Breaking Down the Basics

The mission of Sustainable Action Week was to educate students about environmental degradation, energy and water preservation.
The mission of Sustainable Action Week was to educate students about environmental degradation, energy and water preservation.

All last week, environmentally-minded residents of New Paltz gathered across campus for Sustainable Action Week.

According to the event’s description, the goal of Sustainable Action Week was to understand how everyday consumption connects to larger problems of food production, water privatization, energy use and to promote the sustainable options available to students.

The week long event dedicated several programs over the seven days to different lectures, rallies, workshops and movies related to sustainable living.

While the event had a strong show of community members, there was a weaker student turnout.

“The average amount of people at the lectures was 30 plus,” said Melanie Glenn. “I love strengthening the town-gown connection, but it is a bit weak as of now.”

The wealth of community members was bittersweet, according to Glenn.

“It was just a bit disappointing to see more community members caring about the environment and wanting to be educated than the young minds here on this campus,” she said. “Our whole point was to spread the knowledge to those who don’t know about it.”

Monday’s theme was to “educate yourself.” There was a sustainability fair and a keynote address by Deena Wade. Tuesday focused on Food and Compost. Wednesday focused on fresh water with a screening of the documentary “Living Downstream,” followed by a panel discussing the dangers of hydraulic-fracking and  a concert featuring student talent.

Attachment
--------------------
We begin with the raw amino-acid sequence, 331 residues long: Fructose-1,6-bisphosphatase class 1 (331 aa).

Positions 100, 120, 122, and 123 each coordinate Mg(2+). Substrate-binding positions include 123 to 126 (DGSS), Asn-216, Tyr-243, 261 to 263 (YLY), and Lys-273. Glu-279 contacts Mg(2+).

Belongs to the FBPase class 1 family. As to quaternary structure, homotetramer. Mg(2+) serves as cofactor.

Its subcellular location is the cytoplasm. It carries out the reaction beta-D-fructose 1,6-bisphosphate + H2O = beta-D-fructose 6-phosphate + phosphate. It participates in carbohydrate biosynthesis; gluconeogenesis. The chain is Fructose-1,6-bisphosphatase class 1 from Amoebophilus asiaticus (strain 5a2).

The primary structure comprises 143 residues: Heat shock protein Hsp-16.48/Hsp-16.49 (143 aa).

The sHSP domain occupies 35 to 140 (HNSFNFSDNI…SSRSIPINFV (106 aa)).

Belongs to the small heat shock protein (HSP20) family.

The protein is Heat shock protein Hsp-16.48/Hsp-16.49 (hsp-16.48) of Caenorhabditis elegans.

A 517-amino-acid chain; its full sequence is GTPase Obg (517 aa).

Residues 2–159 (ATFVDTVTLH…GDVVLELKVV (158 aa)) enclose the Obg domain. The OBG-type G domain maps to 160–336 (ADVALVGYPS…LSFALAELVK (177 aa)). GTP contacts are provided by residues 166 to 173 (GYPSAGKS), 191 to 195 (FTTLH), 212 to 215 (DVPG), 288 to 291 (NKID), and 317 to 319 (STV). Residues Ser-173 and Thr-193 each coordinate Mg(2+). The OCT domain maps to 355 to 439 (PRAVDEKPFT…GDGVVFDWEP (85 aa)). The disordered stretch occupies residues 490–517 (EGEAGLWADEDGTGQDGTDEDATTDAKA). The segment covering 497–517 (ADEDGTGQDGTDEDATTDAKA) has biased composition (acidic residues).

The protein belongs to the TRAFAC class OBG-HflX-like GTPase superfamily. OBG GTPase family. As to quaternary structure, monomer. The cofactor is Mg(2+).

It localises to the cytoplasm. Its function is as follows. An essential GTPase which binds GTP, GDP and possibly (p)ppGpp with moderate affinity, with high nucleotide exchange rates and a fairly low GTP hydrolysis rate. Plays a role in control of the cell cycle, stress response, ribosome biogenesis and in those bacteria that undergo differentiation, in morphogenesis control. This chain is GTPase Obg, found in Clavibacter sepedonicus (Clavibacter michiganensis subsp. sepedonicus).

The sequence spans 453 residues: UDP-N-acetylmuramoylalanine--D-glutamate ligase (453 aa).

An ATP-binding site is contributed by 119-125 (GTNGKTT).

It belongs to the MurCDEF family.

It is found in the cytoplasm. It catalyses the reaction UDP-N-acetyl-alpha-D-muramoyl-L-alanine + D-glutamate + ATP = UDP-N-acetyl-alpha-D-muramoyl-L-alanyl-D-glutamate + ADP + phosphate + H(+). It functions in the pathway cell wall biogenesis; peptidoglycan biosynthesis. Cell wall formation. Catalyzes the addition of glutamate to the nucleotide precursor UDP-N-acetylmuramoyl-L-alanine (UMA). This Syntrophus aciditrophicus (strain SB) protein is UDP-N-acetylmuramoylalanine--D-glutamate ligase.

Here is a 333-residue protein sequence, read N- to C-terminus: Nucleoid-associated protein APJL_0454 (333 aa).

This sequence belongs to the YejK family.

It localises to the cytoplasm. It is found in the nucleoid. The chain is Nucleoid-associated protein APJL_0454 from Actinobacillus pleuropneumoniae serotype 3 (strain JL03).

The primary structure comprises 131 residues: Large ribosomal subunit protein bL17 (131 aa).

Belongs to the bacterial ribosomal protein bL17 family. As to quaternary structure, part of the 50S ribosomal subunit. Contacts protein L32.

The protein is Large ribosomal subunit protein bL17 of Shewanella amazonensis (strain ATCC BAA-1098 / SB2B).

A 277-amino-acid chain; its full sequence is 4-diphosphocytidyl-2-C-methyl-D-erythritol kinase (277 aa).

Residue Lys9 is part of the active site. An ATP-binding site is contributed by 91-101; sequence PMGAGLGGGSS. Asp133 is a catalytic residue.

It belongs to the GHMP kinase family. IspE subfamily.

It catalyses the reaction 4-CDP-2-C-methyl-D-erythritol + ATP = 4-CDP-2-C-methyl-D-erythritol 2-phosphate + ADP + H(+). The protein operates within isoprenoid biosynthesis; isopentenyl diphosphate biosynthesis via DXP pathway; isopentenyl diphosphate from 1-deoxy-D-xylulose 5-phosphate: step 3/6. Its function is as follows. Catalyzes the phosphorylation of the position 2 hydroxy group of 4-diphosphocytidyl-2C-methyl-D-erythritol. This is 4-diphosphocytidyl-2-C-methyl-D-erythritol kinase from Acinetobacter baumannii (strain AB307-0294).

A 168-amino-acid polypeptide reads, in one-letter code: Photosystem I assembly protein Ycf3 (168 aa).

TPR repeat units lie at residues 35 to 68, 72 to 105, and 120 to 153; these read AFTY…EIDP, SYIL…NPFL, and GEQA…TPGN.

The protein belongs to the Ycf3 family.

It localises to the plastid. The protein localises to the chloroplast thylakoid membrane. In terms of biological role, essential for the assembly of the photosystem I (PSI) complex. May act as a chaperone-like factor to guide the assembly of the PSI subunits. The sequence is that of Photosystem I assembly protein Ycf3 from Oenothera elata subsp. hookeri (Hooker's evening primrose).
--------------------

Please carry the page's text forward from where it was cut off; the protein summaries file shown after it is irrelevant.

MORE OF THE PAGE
Thursday highlighted sustainable energy with speaker Tina Clarke. According to Glenn, Clarke spoke about transitioning communities to a more connected town. She discussed sharing knowledge and bartering instead of getting caught up with money and the global economy.

Friday discussed taking action with a sign making and letter writing campaign against hydro-fracking leading up to the anti-fracking rally. Saturday was when the Green Feminisms Conference was held with multiple speakers and workshops on gender and the environment.

The week closed with Sunday’s Eco-Sabbath which included Vinyasa Yoga on the quad and guided meditation.

Organizers of the event are optimistic about next year, but wished that the event had garnered more student participants.

Lana Heintjes, who ran the yoga class on the quad, said she hopes the event will focus more on personal sustainability in the future.

“I want to encourage the week to be revolved around what we can change in our everyday lives right now to be more sustainable and get as many people to do that during the week,” said Heintjes.